Duval County

Jacksonville business owner disapproves of Florida’s minimum wage increase

Voters in Florida are approving a gradual increase to the state’s minimum wage.

Amendment 2 passed with nearly 61% of the vote, raising minimum wage to $15 an hour by 2026.

But Action News Jax Alicia Tarancon reports Amendment 2 is receiving a lot of criticism from local businesses.

Stephanie Acton is the owner of the Hair and Nail Cottage in Riverside.

She voted against Amendment 2 and was shocked to learn that it passed.

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“I understand that obviously, people want to make more money, and they need to recover as well, but the effect that it will have on so many small businesses, I think, is going to be detrimental,” Acton said.

Amendment 2 will increase the minimum wage to $10 an hour on September 30, 2021, and then it’ll increase by $1 each year until September 30, 2026, when the minimum wage will be $15 an hour.

After the minimum wage increases in 2026 to $15 dollars an hour, it will be adjusted for inflation.

Dr. Will Miller, the executive director of institutional analytics, effectiveness, and strategic planning at Jacksonville University and an instructor of public policy, told Action News Jax in some ways it was surprising that Amendment 2 would pass during a year with a pandemic.

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“It’s surprising given the economic uncertainty as we think about the next year or the next two years or the next three years. It’s not surprising if we think about it from an economic threat perspective. We also have a lot of voters who are concerned about their own job and maybe looking at this as, ‘OK, if I end up unemployed, at least I know minimum wage will be at least what I consider a more livable wage,’” Miller said.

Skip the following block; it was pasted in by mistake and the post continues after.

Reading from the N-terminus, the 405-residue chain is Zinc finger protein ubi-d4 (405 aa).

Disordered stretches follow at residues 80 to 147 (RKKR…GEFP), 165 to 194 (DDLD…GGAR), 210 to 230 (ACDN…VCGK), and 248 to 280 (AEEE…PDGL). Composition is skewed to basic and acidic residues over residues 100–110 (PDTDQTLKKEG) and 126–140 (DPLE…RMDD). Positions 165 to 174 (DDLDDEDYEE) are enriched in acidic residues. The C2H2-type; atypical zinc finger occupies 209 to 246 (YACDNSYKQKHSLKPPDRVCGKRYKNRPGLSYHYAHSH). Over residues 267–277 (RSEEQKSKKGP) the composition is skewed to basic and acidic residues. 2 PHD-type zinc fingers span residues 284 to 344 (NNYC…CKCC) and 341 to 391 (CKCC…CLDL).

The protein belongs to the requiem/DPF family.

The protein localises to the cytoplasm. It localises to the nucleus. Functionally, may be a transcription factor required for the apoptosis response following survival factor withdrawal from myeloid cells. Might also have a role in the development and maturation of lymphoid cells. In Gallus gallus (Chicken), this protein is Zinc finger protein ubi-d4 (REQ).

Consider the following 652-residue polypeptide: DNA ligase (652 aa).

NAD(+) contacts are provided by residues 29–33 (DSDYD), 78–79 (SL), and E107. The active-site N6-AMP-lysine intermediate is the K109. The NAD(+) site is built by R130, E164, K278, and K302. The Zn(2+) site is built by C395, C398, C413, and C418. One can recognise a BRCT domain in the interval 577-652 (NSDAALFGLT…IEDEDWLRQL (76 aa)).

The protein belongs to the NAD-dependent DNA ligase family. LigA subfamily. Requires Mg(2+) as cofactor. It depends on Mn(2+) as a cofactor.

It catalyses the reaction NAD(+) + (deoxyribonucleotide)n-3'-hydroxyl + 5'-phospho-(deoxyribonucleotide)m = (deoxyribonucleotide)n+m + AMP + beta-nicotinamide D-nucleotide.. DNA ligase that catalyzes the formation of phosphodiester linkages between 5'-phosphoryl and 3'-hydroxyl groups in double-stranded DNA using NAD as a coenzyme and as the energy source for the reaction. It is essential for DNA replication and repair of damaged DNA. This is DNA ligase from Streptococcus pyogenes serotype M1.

Florida attorney John Morgan led the efforts to get Amendment 2 on the ballot through an organization called Florida for a Fair Wage.

Currently, the minimum wage in Florida is $8.56.

That’s still higher than the national federal minimum wage, which is just over $7.

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While many workers are looking forward to getting paid more, business owners like Acton said it could raise prices of products and services in her salon.

“People don’t like when prices go up in general, and then if you just did a price increase and not even eight months later you need to do another one to cover things, that’s, you know, people aren’t going to be able to afford it, people aren’t going to be able to get their hair done every six to eight weeks like they usually do,” she said.

Miller told Action News Jax Amendment 2 could impact more than 2 million workers in the state of Florida.

Right now, there are seven other states that are sitting at $15 dollars or moving towards $15.

Those states are California, Connecticut, Illinois, Maryland, New York, New Jersey, Massachusetts.